While the particulate pollution levels in North Pole and Fairbanks remain higher than any reported in the rest of the country, it appears that a pollution level described as "unhealthy for sensitive groups" in Fairbanks and North Pole would be termed "very unhealthy" in the Lower 48.
For instance, as I write this, at 2 p.m., the North Pole level is reported as 170 micrograms per cubic meter. The borough says that is "unhealthy for sensitive groups."
A national reporting program through which pollution levels of more than 500 cities are tabulated treats the exact same reading as "very unhealthy," if it continues at that level for 24 hours.
The borough reporting system does not follow the national pattern. But it should.
The borough includes this disclaimer, "When calculating Air Quality Index Level on Near-Real-Time Data, the average PM2.5 for a one hour time frame is used. Since the EPA doesn't have index levels for the average one hour time frame, the levels indicated on this web page are calculated as if the one hour average PM2.5 were the peak value in an average 24 hour period with normally distributed emissions."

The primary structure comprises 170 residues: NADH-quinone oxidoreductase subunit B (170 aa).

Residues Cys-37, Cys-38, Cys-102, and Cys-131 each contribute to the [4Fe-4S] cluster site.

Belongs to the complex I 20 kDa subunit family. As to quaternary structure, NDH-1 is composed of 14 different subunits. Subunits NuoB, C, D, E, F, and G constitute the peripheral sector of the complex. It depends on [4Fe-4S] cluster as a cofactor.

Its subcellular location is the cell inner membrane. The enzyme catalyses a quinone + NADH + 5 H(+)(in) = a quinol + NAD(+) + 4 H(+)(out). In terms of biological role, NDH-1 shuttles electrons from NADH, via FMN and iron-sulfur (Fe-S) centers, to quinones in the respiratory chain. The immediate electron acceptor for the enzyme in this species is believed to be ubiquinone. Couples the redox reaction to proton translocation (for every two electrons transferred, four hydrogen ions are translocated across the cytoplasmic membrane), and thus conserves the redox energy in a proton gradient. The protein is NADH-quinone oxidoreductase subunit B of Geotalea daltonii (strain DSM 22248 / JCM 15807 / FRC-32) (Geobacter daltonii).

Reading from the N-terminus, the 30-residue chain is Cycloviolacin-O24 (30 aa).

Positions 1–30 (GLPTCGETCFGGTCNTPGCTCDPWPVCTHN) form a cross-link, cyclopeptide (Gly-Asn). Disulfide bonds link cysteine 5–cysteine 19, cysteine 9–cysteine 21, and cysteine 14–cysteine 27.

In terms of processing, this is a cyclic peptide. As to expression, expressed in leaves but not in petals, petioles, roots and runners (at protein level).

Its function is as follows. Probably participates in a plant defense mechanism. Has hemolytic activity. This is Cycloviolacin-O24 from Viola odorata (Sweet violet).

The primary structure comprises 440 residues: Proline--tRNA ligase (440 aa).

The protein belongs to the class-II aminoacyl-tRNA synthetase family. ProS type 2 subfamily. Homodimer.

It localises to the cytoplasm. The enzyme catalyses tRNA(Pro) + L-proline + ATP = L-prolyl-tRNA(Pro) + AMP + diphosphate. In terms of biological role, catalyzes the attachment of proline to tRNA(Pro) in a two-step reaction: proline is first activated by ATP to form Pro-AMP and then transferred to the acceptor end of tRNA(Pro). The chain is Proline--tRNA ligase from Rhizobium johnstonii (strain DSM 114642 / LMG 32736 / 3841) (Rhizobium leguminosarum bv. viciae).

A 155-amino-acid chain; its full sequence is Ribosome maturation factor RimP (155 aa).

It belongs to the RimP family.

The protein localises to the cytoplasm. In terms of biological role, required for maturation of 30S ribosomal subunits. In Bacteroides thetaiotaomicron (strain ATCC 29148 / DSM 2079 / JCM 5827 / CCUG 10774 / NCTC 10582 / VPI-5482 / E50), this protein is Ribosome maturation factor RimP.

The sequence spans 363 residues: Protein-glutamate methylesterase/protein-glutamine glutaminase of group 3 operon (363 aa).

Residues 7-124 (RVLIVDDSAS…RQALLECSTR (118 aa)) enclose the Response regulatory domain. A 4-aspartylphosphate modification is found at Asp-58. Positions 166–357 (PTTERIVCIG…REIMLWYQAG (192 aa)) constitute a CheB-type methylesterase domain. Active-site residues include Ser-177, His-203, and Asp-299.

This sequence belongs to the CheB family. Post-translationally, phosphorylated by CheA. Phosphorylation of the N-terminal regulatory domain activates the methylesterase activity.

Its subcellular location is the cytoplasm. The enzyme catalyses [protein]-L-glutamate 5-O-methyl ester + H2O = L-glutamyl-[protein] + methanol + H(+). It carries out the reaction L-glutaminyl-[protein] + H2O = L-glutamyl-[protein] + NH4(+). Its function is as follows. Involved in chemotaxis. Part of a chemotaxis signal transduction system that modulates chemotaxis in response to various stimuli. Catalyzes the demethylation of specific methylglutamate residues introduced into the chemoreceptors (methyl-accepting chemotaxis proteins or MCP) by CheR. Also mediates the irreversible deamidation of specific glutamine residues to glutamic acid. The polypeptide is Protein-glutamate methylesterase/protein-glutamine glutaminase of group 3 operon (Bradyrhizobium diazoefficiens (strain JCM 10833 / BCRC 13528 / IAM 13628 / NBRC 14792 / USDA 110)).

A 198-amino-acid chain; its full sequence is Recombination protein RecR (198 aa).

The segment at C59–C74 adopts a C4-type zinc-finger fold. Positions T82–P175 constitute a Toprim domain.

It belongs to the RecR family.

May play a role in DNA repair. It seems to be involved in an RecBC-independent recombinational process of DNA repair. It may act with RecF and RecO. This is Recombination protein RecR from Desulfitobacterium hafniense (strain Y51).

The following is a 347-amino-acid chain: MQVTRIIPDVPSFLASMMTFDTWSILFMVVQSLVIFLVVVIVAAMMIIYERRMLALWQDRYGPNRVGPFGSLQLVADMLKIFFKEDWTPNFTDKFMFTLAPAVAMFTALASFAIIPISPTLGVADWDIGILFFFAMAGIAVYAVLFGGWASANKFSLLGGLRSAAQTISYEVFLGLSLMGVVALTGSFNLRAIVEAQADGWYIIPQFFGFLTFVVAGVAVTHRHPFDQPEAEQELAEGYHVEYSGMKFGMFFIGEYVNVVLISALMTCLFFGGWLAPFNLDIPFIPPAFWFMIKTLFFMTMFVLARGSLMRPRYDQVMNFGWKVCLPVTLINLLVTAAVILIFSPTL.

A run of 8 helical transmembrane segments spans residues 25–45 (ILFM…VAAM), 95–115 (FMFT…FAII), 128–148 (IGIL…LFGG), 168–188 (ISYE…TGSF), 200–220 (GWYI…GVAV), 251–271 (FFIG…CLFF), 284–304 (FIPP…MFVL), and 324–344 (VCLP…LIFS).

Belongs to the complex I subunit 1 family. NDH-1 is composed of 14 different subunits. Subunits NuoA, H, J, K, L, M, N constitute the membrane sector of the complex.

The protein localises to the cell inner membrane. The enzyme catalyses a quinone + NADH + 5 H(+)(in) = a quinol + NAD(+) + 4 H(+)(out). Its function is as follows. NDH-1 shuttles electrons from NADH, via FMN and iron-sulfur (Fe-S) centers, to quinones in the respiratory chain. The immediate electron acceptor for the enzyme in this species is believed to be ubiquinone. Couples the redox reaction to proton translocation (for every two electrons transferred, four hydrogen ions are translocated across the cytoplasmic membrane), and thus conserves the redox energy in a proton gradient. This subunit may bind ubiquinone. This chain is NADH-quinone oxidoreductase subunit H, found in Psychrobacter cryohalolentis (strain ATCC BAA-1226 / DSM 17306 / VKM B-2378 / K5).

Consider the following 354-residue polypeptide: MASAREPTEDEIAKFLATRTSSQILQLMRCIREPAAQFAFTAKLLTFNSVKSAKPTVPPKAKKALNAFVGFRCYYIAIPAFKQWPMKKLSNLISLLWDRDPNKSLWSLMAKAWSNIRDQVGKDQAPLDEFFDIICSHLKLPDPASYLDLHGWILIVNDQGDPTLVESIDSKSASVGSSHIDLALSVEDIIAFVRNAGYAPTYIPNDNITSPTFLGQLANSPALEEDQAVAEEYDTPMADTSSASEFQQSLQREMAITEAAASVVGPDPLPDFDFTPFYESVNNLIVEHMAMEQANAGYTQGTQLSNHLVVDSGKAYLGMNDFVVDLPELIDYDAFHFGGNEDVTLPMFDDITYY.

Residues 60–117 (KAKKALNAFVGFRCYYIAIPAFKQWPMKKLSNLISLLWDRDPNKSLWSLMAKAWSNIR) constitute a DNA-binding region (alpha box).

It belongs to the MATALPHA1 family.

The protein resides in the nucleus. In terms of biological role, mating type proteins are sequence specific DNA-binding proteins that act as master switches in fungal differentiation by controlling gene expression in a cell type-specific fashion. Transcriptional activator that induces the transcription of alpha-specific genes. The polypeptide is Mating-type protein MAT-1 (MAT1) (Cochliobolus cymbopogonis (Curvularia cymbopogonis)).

The problem is that the hourly reports are not necessarily the daily peak levels.
While it is true that EPA does not have a one-hour standard, it is also true that cities across the country are reporting the one-hour figures and making a statement about air quality and health based on 24-hour exposure at that level.
I have asked borough officials and state officials to address this problem and adopt the reporting system that is in use in the rest of the nation.
With the stagnant and cold air conditions this week, the current system is downplaying just how unhealthy the air is.